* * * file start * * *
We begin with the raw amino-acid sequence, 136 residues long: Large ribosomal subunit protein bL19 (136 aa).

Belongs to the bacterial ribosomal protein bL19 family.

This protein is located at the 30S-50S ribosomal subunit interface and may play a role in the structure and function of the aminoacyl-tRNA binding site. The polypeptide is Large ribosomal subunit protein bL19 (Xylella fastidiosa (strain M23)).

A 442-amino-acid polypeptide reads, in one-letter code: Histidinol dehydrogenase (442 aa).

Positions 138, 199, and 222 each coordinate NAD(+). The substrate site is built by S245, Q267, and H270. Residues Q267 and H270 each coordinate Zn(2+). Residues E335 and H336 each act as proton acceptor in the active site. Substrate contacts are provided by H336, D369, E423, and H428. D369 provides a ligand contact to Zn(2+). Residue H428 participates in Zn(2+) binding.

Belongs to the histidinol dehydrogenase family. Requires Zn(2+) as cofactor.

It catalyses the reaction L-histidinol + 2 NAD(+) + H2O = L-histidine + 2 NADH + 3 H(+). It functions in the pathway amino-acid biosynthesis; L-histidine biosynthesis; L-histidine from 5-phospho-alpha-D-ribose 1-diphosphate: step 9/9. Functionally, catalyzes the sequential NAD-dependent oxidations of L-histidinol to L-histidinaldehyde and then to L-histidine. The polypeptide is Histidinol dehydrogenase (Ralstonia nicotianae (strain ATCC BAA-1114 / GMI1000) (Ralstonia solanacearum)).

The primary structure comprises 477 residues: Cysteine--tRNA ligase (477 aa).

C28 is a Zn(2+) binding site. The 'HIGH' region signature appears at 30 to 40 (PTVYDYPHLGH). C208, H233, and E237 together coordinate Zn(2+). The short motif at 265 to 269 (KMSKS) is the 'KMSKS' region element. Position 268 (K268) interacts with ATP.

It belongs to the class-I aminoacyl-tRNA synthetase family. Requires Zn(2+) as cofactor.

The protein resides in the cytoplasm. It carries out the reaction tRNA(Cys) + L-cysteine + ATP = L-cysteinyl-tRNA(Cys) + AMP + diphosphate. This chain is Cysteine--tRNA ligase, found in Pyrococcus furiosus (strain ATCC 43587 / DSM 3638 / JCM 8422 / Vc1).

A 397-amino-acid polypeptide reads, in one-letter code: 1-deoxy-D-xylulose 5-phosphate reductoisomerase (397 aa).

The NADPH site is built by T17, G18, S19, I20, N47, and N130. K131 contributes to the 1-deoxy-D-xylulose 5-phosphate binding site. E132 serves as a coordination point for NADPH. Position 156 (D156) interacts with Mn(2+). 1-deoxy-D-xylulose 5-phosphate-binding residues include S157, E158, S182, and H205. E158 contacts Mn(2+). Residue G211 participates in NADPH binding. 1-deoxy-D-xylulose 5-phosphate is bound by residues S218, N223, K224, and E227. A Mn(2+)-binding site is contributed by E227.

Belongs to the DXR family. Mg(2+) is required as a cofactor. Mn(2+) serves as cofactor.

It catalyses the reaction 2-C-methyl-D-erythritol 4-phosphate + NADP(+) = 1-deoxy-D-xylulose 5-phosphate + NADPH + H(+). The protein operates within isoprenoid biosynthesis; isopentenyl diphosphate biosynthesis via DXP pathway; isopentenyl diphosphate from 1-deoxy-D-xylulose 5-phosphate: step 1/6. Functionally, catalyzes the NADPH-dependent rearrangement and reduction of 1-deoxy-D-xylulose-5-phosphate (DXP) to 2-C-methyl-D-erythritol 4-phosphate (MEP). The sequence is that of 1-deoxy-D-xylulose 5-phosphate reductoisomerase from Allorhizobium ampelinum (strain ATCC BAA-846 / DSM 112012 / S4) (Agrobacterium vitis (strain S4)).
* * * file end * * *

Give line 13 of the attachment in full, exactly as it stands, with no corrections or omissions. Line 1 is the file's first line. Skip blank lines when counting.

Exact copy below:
The NADPH site is built by T17, G18, S19, I20, N47, and N130. K131 contributes to the 1-deoxy-D-xylulose 5-phosphate binding site. E132 serves as a coordination point for NADPH. Position 156 (D156) interacts with Mn(2+). 1-deoxy-D-xylulose 5-phosphate-binding residues include S157, E158, S182, and H205. E158 contacts Mn(2+). Residue G211 participates in NADPH binding. 1-deoxy-D-xylulose 5-phosphate is bound by residues S218, N223, K224, and E227. A Mn(2+)-binding site is contributed by E227.